Like all sectors, living is coming under pressure from higher borrowing costs. European residential yields have moved out by 120 bps from their cyclical lows in mid-2022 (from 3.4% to 4.6% in September 2023). In contrast to the commercial sectors, residential has generally been more resilient. The impact on valuations has been offset by rental growth and links to CPI, where caps are not in place. We expect living sectors to show resilience given the low supply, but investors must be wary of new rent regulations and their impact on cashflows.
Outlook for risk and performance
Following the 20-25% decline since June 2022, we anticipate a further 4.5% fall in European excluding UK All Property values over the year to September 2024 (offices -7.4%, industrials -1.7%, retail -7.1% and residential -0.4%). Now that interest rates are likely to have peaked, we believe the yield revaluation phase is nearing the end. Downside risks to forecasts are elevated because of the weakening economic outlook and the ongoing difficulties in debt refinancing.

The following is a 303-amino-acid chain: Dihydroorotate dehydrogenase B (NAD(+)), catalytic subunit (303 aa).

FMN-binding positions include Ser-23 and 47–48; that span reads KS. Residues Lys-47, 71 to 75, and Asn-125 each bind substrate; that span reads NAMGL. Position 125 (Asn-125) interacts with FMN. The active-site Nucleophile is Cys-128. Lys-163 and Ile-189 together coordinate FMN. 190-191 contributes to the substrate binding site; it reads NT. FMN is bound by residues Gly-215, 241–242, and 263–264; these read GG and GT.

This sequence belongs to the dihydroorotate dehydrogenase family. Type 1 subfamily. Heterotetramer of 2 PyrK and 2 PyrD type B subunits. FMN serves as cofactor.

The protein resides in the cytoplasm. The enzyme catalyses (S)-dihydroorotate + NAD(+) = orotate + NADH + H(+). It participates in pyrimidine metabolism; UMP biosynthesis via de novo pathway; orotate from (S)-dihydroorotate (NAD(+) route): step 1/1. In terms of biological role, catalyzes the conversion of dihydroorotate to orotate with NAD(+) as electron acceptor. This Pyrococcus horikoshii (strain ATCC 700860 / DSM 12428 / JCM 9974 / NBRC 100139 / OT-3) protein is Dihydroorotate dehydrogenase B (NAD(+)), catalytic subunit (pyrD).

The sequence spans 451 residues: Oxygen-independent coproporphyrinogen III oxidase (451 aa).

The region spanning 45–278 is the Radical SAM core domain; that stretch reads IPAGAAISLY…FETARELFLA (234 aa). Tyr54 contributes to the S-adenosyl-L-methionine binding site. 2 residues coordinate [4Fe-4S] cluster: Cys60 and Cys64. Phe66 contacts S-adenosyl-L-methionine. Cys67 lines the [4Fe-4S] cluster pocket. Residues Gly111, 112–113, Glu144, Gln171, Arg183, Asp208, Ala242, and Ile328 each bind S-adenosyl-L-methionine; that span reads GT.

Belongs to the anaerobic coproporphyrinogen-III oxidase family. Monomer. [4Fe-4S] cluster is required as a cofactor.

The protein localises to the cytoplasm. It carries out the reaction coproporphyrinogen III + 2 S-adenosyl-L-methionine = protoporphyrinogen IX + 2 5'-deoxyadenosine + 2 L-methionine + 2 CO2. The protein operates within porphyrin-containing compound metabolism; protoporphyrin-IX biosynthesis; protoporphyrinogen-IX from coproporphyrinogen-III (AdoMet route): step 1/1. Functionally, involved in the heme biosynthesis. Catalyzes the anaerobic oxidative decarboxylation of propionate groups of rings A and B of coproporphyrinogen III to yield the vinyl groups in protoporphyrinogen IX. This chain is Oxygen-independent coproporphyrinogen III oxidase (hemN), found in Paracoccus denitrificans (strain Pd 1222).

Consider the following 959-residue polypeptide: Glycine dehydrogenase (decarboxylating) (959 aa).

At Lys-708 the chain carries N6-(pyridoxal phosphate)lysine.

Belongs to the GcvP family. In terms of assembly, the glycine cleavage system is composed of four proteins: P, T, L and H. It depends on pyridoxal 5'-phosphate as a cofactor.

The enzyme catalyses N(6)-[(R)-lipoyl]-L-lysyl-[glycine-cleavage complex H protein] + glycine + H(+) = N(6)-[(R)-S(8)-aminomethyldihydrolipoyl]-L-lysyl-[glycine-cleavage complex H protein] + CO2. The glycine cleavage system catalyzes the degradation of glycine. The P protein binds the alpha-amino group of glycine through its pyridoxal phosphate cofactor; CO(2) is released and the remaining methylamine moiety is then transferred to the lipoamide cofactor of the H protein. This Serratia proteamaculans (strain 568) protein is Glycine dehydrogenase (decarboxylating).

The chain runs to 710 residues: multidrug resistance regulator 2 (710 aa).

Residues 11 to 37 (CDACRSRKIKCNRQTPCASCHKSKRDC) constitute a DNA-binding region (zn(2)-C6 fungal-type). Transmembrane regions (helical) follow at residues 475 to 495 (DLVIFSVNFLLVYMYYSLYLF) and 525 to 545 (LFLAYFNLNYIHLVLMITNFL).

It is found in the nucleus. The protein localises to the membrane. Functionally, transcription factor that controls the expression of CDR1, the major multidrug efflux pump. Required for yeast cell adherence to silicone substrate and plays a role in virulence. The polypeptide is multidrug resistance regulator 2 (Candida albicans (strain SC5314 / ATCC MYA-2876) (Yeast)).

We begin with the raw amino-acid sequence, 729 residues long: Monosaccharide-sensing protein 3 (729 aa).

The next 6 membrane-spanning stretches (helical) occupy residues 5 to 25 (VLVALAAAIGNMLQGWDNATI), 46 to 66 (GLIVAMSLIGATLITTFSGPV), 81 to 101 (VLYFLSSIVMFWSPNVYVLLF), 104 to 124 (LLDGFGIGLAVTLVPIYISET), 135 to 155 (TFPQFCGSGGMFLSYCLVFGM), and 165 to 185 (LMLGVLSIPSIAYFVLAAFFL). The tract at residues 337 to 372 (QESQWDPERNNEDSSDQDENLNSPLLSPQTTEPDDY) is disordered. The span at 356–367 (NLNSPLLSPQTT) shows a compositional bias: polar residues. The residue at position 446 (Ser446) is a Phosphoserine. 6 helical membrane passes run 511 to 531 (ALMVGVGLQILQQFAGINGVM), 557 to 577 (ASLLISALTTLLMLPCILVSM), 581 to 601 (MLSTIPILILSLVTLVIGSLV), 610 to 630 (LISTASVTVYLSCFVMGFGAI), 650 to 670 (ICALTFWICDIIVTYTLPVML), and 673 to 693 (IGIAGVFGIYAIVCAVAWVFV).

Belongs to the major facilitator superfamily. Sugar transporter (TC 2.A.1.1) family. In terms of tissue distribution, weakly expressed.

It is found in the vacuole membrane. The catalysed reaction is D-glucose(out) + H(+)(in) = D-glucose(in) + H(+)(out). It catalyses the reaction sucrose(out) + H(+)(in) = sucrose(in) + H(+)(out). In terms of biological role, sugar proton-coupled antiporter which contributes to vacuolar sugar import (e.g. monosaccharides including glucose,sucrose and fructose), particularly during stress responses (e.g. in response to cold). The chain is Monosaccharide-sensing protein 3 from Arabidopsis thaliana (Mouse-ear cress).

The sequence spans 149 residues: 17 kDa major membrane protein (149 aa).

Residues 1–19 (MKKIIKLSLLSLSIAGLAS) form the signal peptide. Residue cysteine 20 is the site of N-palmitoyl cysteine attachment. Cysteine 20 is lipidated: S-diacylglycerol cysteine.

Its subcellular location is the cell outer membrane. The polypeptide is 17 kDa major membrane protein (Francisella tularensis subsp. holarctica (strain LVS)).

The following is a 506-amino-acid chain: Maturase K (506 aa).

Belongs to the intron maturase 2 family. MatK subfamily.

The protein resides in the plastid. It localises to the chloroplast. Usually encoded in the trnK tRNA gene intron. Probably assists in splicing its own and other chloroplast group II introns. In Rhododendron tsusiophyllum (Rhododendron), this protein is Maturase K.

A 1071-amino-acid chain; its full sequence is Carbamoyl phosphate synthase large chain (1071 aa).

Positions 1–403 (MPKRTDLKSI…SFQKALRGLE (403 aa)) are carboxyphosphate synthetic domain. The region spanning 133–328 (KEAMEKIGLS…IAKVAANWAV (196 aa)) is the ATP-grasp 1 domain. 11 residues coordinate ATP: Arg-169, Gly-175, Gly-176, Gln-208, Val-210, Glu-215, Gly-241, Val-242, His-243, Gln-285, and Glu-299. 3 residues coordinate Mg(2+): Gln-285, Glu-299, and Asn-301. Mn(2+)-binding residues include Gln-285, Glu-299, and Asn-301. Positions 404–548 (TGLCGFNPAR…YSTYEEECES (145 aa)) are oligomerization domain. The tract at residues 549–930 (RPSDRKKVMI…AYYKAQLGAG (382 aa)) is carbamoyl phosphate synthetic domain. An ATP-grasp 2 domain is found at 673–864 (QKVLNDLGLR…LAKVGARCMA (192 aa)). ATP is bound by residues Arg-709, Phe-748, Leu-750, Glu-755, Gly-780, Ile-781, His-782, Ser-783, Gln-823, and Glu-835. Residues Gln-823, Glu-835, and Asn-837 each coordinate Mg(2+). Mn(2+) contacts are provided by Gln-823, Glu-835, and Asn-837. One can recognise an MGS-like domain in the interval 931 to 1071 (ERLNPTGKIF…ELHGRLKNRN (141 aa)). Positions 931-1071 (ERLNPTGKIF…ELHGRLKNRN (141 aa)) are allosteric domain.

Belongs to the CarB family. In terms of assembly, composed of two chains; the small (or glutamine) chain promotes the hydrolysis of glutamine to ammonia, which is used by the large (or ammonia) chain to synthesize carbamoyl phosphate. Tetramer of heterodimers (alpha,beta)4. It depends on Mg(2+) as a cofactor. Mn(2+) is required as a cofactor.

We forecast European All Property total returns of 0.7% in the year to September 2024, before a healthy recovery kicks in with three-year and five-year annualised total returns of 6.6% and 7.5%, respectively. Debt is not likely to be accretive until yields are above the all-in cost of debt and values have stabilised. The sector splits are highlighted in the chart below. During the forecast period, we expect a three-phase outlook:
- Yield revaluation – we believe that the yield correction is nearing the end as rates peak, yet price discovery will take more time as liquidity remains low.
- Economic recovery – we expect income risk and quality polarisation during the recessionary environment (the second half of 2023 and the first half of 2024).
- Supply driven rental rebound – we expect low supply pipelines to support rental growth prospects, while sticky inflation should support income growth.
EMEA Real Estate Outlook Chart 1: European Total Returns from September 2023
Source: abrdn October 2023
Forecasts are a guide only and actual outcomes could be significantly different.